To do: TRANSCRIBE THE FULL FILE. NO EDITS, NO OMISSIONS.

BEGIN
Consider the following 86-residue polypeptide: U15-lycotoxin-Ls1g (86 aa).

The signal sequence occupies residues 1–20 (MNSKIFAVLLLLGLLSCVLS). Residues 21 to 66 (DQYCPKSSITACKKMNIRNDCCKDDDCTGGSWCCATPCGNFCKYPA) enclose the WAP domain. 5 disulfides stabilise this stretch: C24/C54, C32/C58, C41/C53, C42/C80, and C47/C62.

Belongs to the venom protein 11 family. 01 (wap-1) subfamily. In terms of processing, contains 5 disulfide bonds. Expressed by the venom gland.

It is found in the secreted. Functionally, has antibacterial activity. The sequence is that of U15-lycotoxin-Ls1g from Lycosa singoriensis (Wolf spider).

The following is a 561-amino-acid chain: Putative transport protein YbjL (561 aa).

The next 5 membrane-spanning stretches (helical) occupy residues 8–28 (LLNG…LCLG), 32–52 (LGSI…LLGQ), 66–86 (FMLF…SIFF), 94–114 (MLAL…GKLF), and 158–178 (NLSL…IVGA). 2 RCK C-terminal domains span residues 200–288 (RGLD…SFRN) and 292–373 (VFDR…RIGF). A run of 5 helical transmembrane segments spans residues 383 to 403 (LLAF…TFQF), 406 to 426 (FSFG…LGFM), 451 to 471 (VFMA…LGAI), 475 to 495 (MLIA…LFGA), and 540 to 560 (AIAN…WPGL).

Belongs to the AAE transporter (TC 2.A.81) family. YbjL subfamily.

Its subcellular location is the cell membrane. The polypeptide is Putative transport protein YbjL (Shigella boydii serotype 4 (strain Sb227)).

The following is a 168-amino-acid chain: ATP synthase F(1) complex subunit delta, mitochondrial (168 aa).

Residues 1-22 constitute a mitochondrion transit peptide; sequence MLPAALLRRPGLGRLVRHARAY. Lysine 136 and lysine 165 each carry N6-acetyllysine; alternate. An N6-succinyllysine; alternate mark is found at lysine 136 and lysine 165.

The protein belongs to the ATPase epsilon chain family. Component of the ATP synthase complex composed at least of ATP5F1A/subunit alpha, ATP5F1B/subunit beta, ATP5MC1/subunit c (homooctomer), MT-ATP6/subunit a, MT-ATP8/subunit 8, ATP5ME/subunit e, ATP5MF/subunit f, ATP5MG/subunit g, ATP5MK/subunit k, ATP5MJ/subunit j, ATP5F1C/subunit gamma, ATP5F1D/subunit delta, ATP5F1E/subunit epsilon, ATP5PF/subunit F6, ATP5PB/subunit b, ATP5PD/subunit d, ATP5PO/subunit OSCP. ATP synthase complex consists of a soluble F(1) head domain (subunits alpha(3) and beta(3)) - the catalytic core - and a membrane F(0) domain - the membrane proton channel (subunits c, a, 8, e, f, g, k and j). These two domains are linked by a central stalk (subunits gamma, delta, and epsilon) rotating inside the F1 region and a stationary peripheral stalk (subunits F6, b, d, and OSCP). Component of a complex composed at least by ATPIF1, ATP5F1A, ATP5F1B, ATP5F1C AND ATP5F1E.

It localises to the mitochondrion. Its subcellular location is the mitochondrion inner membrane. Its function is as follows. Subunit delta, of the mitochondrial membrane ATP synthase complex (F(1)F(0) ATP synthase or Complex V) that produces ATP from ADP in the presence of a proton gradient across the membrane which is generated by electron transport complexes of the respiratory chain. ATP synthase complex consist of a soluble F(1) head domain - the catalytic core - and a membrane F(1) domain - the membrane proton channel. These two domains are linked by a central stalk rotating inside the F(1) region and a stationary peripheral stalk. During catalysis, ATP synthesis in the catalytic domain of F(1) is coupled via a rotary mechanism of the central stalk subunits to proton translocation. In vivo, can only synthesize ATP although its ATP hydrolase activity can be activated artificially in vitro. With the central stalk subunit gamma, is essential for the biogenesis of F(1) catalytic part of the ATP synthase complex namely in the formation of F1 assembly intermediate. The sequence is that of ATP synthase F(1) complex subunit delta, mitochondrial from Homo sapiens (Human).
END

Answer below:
Consider the following 86-residue polypeptide: U15-lycotoxin-Ls1g (86 aa).

The signal sequence occupies residues 1–20 (MNSKIFAVLLLLGLLSCVLS). Residues 21 to 66 (DQYCPKSSITACKKMNIRNDCCKDDDCTGGSWCCATPCGNFCKYPA) enclose the WAP domain. 5 disulfides stabilise this stretch: C24/C54, C32/C58, C41/C53, C42/C80, and C47/C62.

Belongs to the venom protein 11 family. 01 (wap-1) subfamily. In terms of processing, contains 5 disulfide bonds. Expressed by the venom gland.

It is found in the secreted. Functionally, has antibacterial activity. The sequence is that of U15-lycotoxin-Ls1g from Lycosa singoriensis (Wolf spider).

The following is a 561-amino-acid chain: Putative transport protein YbjL (561 aa).

The next 5 membrane-spanning stretches (helical) occupy residues 8–28 (LLNG…LCLG), 32–52 (LGSI…LLGQ), 66–86 (FMLF…SIFF), 94–114 (MLAL…GKLF), and 158–178 (NLSL…IVGA). 2 RCK C-terminal domains span residues 200–288 (RGLD…SFRN) and 292–373 (VFDR…RIGF). A run of 5 helical transmembrane segments spans residues 383 to 403 (LLAF…TFQF), 406 to 426 (FSFG…LGFM), 451 to 471 (VFMA…LGAI), 475 to 495 (MLIA…LFGA), and 540 to 560 (AIAN…WPGL).

Belongs to the AAE transporter (TC 2.A.81) family. YbjL subfamily.

Its subcellular location is the cell membrane. The polypeptide is Putative transport protein YbjL (Shigella boydii serotype 4 (strain Sb227)).

The following is a 168-amino-acid chain: ATP synthase F(1) complex subunit delta, mitochondrial (168 aa).

Residues 1-22 constitute a mitochondrion transit peptide; sequence MLPAALLRRPGLGRLVRHARAY. Lysine 136 and lysine 165 each carry N6-acetyllysine; alternate. An N6-succinyllysine; alternate mark is found at lysine 136 and lysine 165.

The protein belongs to the ATPase epsilon chain family. Component of the ATP synthase complex composed at least of ATP5F1A/subunit alpha, ATP5F1B/subunit beta, ATP5MC1/subunit c (homooctomer), MT-ATP6/subunit a, MT-ATP8/subunit 8, ATP5ME/subunit e, ATP5MF/subunit f, ATP5MG/subunit g, ATP5MK/subunit k, ATP5MJ/subunit j, ATP5F1C/subunit gamma, ATP5F1D/subunit delta, ATP5F1E/subunit epsilon, ATP5PF/subunit F6, ATP5PB/subunit b, ATP5PD/subunit d, ATP5PO/subunit OSCP. ATP synthase complex consists of a soluble F(1) head domain (subunits alpha(3) and beta(3)) - the catalytic core - and a membrane F(0) domain - the membrane proton channel (subunits c, a, 8, e, f, g, k and j). These two domains are linked by a central stalk (subunits gamma, delta, and epsilon) rotating inside the F1 region and a stationary peripheral stalk (subunits F6, b, d, and OSCP). Component of a complex composed at least by ATPIF1, ATP5F1A, ATP5F1B, ATP5F1C AND ATP5F1E.

It localises to the mitochondrion. Its subcellular location is the mitochondrion inner membrane. Its function is as follows. Subunit delta, of the mitochondrial membrane ATP synthase complex (F(1)F(0) ATP synthase or Complex V) that produces ATP from ADP in the presence of a proton gradient across the membrane which is generated by electron transport complexes of the respiratory chain. ATP synthase complex consist of a soluble F(1) head domain - the catalytic core - and a membrane F(1) domain - the membrane proton channel. These two domains are linked by a central stalk rotating inside the F(1) region and a stationary peripheral stalk. During catalysis, ATP synthesis in the catalytic domain of F(1) is coupled via a rotary mechanism of the central stalk subunits to proton translocation. In vivo, can only synthesize ATP although its ATP hydrolase activity can be activated artificially in vitro. With the central stalk subunit gamma, is essential for the biogenesis of F(1) catalytic part of the ATP synthase complex namely in the formation of F1 assembly intermediate. The sequence is that of ATP synthase F(1) complex subunit delta, mitochondrial from Homo sapiens (Human).